Adult scoliosis can be simply the progression of idiopathic or any other cause of scoliosis causing worsening pain and deformity.

In de-novo degenerative spinal deformity patients often present with loss of lumbar lordosis and mild to moderate sagittal plane imbalance. Coronal plane deformity is typically mild. However, progressive back pain from the degeneration or buttock and leg pains from lumbar spinal stenosis (nerve pinching from bone spurs) may drive a patient to seek treatment.

Patients with pre-existing adolescent idiopathic scoliosis may degenerate either the scoliosis or the spine around the scoliosis because of the normal spinal compressive forces being transmitted through tipped or curved vertebrae and discs. Patients may present with coronal (shifted) or sagittal plane (stooped) deformity. Patients who have developed significant lumbar spinal stenosis (bone spurs pinching nerves) may demonstrate neurologic deficits related to nerve root compression. Or a collapsing spine syndrome may be present with progressive pain and spinal imbalance.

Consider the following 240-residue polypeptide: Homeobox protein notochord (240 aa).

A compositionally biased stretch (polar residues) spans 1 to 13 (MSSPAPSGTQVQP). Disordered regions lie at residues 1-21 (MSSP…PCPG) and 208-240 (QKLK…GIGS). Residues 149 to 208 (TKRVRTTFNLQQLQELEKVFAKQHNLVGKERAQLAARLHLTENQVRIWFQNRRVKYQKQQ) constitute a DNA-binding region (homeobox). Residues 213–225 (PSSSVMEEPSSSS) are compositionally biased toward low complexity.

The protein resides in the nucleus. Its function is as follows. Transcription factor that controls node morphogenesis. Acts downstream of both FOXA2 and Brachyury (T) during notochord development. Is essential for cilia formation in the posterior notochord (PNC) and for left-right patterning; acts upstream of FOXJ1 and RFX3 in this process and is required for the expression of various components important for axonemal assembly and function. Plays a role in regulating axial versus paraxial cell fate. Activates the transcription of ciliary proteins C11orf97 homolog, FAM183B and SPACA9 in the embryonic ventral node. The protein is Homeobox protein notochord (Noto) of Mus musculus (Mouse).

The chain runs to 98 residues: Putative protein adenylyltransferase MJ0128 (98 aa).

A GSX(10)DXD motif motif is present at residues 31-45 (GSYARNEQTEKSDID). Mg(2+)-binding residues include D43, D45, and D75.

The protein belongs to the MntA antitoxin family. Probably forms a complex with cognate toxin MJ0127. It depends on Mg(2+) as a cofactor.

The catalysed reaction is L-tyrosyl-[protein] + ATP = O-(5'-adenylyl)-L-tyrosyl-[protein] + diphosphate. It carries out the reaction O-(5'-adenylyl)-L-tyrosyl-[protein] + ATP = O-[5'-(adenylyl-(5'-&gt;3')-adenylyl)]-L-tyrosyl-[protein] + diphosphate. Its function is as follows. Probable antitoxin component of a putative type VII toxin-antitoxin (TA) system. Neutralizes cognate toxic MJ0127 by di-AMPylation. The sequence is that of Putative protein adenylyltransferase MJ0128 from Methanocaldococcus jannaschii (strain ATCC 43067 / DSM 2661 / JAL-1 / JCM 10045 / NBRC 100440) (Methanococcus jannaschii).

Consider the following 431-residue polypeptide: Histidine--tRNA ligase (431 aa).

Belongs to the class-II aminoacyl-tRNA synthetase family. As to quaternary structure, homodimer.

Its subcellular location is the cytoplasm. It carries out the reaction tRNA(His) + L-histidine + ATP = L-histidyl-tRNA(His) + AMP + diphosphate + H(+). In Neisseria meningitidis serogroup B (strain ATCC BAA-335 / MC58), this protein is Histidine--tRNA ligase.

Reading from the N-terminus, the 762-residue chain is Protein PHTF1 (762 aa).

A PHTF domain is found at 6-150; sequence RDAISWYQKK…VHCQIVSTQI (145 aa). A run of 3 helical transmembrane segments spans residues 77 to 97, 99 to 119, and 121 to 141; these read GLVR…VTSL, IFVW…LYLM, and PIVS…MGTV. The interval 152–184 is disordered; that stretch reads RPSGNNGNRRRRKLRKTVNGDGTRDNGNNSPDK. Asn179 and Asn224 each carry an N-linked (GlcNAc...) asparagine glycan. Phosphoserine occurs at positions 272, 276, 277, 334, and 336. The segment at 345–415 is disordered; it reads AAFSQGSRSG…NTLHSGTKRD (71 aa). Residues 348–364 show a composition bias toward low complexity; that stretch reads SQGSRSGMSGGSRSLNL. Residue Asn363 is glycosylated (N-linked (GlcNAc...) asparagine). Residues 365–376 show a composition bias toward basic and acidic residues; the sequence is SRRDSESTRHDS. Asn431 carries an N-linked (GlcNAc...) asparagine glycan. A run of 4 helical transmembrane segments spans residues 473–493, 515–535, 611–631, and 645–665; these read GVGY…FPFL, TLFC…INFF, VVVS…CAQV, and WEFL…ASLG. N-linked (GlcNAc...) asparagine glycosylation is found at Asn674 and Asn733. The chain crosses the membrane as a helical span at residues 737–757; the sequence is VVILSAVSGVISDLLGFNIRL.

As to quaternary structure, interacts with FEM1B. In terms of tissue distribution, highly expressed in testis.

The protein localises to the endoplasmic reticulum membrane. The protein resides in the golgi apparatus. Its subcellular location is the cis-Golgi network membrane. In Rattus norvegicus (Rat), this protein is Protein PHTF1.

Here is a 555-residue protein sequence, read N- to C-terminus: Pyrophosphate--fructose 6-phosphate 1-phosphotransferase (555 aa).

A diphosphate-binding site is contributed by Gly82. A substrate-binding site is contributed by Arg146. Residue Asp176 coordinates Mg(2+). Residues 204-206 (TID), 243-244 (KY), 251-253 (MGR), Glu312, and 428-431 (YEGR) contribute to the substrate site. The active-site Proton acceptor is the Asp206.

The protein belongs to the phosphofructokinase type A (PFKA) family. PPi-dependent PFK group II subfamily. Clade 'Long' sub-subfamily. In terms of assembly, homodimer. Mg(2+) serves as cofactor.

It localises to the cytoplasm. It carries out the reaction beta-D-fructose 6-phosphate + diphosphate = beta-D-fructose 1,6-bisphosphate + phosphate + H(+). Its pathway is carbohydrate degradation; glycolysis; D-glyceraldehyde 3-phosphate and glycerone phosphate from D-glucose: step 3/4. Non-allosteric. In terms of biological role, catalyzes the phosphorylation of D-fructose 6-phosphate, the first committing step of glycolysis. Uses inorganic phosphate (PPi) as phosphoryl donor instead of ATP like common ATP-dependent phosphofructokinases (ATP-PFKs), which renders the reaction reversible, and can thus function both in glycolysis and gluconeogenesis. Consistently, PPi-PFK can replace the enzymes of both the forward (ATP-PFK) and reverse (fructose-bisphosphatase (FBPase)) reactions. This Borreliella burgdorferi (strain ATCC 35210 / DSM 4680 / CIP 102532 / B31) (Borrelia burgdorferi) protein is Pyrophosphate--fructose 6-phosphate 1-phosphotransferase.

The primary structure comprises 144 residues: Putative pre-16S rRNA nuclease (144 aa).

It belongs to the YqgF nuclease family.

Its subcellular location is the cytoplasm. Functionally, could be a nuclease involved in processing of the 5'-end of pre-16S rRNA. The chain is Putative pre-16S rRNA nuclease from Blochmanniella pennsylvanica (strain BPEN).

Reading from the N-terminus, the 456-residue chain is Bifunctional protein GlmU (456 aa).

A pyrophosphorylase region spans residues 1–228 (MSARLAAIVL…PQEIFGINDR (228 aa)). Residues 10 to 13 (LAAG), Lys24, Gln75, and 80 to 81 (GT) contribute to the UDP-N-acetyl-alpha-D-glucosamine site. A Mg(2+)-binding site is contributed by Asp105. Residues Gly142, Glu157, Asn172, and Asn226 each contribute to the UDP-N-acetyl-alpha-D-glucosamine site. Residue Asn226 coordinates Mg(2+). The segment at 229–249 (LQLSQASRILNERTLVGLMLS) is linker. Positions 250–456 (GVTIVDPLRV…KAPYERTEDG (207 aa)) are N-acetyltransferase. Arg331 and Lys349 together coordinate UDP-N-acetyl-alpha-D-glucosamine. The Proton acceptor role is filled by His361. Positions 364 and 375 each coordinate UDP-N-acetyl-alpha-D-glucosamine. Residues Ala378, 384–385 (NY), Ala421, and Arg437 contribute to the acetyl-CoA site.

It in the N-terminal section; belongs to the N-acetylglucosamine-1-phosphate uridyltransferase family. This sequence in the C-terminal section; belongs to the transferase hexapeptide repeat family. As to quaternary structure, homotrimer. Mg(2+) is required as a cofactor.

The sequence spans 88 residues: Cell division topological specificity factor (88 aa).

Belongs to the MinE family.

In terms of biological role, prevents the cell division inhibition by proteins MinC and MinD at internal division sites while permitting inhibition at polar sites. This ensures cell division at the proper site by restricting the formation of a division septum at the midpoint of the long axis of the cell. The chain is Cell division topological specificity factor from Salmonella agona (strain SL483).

Again, non-operative treatments in adult patients are primary, with osteoporosis treatment, physical therapy and if necessary, injections. If these fail, and either the scoliosis or the disability associated with it progresses, surgery may be necessary.

Case Study

Adult Scoliosis

Marcia was diagnosed with scoliosis when she was eight years old and it's difficult for her to remember life without it. She has always been a very resilient person and scoliosis didn't stop her from being active and enjoying life. Marcia loves playing the violin - so much so that she teaches children how to play. Even as her curvature worsened she still found happiness in hiking, traveling, line dancing with her husband and yoga for relaxation. She even wore a lift in her shoe to level her pelvis as her scoliosis worsened so she could keep going.

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